In 2000 Prishtina’s leading town planner, Rexhep Luci, tried to stop the destruction and had students document illegal building. He was shot. In response to this murder the UN administration issued an ordinance to regulate building activities (UNMIK regulation 2000/53) which specifically asked the local government to enforce building permits. In fact, these have been issued once again only this year and it is virtually impossible to get information on the necessary procedures from the authorities. Both the current UN authorities and the local administration have avoided dealing with this politically explosive topic. Recently UN-Habitat made a workshop with all stakeholders, but sees itself only as a mediator in this process.

With the aid of German planning offices (and in less than four months) the urban administration has produced instead an ‘Urban Strategic Plan 2020’ which is now the basis for all future construction. This document is an astonishing urban vision based on unreliable data. As the European Stability Initiative (ESI) showed in a recent report, the population growth envisioned in the Strategic Plan is unrealistic. The Plan estimates the number of inhabitants at half a million and predicts double that number in 2020. Yet given the number of households connected to the water system and taking into account the average size of a household, the current figure should be in the range of 200,000 to 250,000. This still constitutes twice the population of the 1981 census. The growth rates and numbers in the Strategic Plan make the huge city extensions with apartment blocks and large scale road infrastructure more convincing. Where the money for these measures should come from has not yet been made clear by the town planning authority. In old Socialist tradition, trust has been placed in funding from the European Union and other international donors. The assumption that Prishtina will continue to be the destination of rural migrants is not very likely given the current unemployment rate of 40%+ and the worst economic growth figures in the region.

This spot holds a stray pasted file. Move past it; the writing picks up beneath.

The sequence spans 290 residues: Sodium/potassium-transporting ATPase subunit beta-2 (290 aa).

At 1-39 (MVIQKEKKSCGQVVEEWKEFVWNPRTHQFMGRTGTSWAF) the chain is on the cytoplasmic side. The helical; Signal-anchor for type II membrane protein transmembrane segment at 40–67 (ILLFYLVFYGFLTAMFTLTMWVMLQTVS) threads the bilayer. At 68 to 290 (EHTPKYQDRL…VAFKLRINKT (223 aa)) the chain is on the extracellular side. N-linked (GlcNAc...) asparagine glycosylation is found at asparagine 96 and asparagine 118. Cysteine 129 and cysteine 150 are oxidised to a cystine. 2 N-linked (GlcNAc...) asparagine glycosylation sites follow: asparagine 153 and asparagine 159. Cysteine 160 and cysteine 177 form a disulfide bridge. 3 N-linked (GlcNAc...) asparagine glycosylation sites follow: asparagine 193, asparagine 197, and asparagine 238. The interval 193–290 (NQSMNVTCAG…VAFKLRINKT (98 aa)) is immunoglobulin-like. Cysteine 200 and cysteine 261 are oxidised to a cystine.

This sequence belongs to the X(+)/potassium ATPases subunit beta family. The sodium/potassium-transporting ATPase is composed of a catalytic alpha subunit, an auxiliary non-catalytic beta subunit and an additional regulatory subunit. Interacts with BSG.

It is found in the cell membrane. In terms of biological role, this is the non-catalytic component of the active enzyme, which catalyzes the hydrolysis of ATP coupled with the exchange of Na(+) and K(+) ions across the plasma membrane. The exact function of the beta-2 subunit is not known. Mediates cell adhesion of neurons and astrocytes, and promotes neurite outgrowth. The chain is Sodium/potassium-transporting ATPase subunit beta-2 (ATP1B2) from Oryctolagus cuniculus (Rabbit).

That the Strategic Plan does not explicitly address the problems that have arisen in any way is a serious matter. So is the fact that large portions of historic Prishtina have been and still are being destroyed, fundamental safety standards regarding fire and earthquakes have been ignored, infrastructures including the water supply and drainage have failed or are currently overburdened, and the social problems caused by unregulated building activity (e.g., obstructing neighboring views) remain unaddressed. Realistically counting on a much lower population growth, it would be wiser to qualify the existing situation than develop megalomaniac visions of the future.

For these reasons urgent intervention in this process is needed to restore a sense of public responsibility for both victims and those in charge.